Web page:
Asian desserts are generally much lighter than Western desserts despite how decadent some appear. They’re also lower in sugar, with most coming from natural ingredients. Halo halo is a typical example: it’s a Filipino shaved ice dessert topped with a mix of purple sweet potato, tropical fruit, jellies, red bean, and evaporated milk. Despite the fact that this kaleidoscope of sweets makes Fruity Pebbles look positively bland in comparison, it’s actually quite light and refreshing, even healthy as far as desserts go.
Well… so I’ve heard. I’ve never actually tried halo halo despite having eaten at many Filipino restaurants that serve it. Inevitably, I stuff myself on hefty fried meats and aromatic garlic rice; by the time the dessert options are presented, I’m sated with an unforgiving amount of oil and salt and vinegar. I should know by now to plan ahead, but as the saying goes, my eyes are bigger than my stomach.
Pacing my meals to save room is something I’ve never been able to do. It might have something to do with the Chinese mentality toward food, developed through a long history of famines and feasts. One: wasting food is incredibly rude – heaven forbid a single grain of rice remains on your plate after a meal. Everything served can and should be eaten, from the aromatics (scallions, garlic, and ginger) down to the gristle and cartilage remaining from bones already picked clean. Two: guests and children will be offered infinite helpings against any protests. No matter how much you eat and how firmly you reject additional food, Chinese hosts will insist you eat more. “Bie ke qi!” they say, or “don’t be polite!”, with ferocity that would border on rudeness were it not so devoted to your personal satisfaction. Thus trained from childhood, I clear my plate and eat beyond satiety, to the point that sometimes the thought of dessert, no matter how light, is utterly alarming.
But the solution is simple: begin with dessert! And let’s take it to the next level: dessert for breakfast! This variation on French toast is reminiscent not only of halo halo but also of brick toast, a popular dessert in Japan and Taiwan. To make brick toast, a loaf of sweet white bread is hollowed out, grilled in copious butter and condensed milk, then filled with a generous mix of ice cream, syrups, and fruit. Yeah… that’s still a light dessert, right? (Fruit!) In any case, this recipe draws the best features of both inspirations. It boasts the bright easy flavors of halo halo and the plush custardy texture of brick toast. Syrup is absolutely unnecessary as the slow-roasted purple sweet potato and rainbow of fruit toppings speak for themselves.
Mornings like these I could get used to; this time I'll have no problems with seconds, thirds, and beyond.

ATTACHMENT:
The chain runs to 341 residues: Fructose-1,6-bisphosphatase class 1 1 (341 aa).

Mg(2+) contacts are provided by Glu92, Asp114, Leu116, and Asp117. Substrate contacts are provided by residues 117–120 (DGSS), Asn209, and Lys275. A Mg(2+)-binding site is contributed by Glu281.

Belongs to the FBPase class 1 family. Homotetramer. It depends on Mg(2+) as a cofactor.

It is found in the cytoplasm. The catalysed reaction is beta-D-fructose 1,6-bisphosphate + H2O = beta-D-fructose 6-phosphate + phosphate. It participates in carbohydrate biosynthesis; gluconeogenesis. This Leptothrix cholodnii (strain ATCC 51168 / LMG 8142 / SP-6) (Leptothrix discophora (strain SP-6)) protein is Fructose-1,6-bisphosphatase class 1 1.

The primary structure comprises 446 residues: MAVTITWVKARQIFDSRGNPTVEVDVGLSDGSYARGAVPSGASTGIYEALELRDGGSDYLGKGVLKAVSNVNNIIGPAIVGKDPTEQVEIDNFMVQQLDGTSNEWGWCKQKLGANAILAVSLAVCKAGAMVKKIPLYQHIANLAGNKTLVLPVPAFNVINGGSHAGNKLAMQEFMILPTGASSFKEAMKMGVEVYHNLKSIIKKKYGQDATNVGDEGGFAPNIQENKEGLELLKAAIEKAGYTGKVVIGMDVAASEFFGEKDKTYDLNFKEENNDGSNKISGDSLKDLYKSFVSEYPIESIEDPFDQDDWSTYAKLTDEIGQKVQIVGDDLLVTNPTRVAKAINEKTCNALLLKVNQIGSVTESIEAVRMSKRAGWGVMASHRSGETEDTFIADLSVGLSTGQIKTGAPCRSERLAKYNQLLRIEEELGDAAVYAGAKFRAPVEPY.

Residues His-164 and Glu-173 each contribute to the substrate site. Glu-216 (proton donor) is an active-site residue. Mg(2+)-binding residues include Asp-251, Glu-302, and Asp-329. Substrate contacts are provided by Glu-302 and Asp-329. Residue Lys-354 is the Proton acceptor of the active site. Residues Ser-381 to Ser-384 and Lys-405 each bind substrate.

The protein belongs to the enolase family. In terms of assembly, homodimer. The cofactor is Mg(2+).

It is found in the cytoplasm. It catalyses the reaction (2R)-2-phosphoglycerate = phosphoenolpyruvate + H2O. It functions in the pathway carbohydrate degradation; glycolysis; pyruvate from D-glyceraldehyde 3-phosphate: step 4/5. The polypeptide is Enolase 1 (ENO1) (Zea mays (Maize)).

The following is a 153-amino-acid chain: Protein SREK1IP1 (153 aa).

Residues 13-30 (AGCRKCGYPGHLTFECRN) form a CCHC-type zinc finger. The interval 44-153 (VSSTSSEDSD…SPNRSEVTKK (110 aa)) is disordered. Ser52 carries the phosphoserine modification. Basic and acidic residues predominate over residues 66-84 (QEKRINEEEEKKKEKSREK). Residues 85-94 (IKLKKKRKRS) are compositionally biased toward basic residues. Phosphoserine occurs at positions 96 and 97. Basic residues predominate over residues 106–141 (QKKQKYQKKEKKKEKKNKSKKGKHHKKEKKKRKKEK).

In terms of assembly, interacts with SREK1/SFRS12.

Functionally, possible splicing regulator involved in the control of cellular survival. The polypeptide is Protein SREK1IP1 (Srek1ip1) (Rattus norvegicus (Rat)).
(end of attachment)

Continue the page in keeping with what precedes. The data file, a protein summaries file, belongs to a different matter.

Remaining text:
Halo Halo French Toast Recipe (serves 2-3)
- 1 lb purple Okinawan sweet potatoes
- 2 eggs
- 1/3 cup whole milk
- 2 tsp sugar
- 1 tsp vanilla
- 1/2 tsp salt
- 6 slices of semi-stale bread, no more than 1/2 inch thick; brioche or challah are sturdiest and most absorbent but regular sandwich bread also is perfectly good (as shown here)
- 1/4 cup red bean paste (or, as shown here, 3 tbsp dry red beans, soaked overnight and boiled in sugared water until tender; add honey or more syrup to taste after fully softened)
- 1 banana, sliced
- 1/2 mango, diced into cubes
- 2 tbsp coconut flakes
- Butter and oil, for frying
Prepare the sweet potatoes: Prick the skins of the sweet potatoes with a fork, and roast in a 325 degree oven until a fork pierces them quite easily and they are tender. Depending on the size of the potatoes, this will take ~60 minutes or more. I like to start them in a cold oven and keep them in as they preheat so they cook even more gradually. When they are tender, remove them from the oven and keep them in a covered pan (so they steam and tenderize more) until at room temperature. Remove them from skins, and mash the potatoes with a fork; add 1 tbsp milk to loosen and soften as needed. Should make ~1 cup of mashed sweet potato. This can be done the night before.
Assemble the stuffed toast: Divide the sweet potato mash into thirds and spread each portion evenly across the whole surface of three slices of bread. Top the slices with another piece of bread.
Prepare the custard: Beat eggs, milk, sugar, vanilla, and salt in a flat dish. Make sure everything is completely mixed, otherwise stringy pieces of white egg will solidify and harden on the bread as it cooks.
Soak the toast: Dip each side of the two-layered stuffed breads into the custard and let them soak in the dish for 10 minutes, flipping halfway through. If using challah or brioche, which are sturdier breads, soak them longer, about half an hour or even overnight.
Cook the French toast: Heat a nonstick skillet with a light amount of half butter and half oil (or all oil) over medium/medium low heat. (I think half butter and half oil allows more control over browning). Cook three to four minutes on each side, or until nicely browned. Discard the oil/butter after each toast.
Assemble: Top with red bean paste, banana slices, mango cubes, and coconut.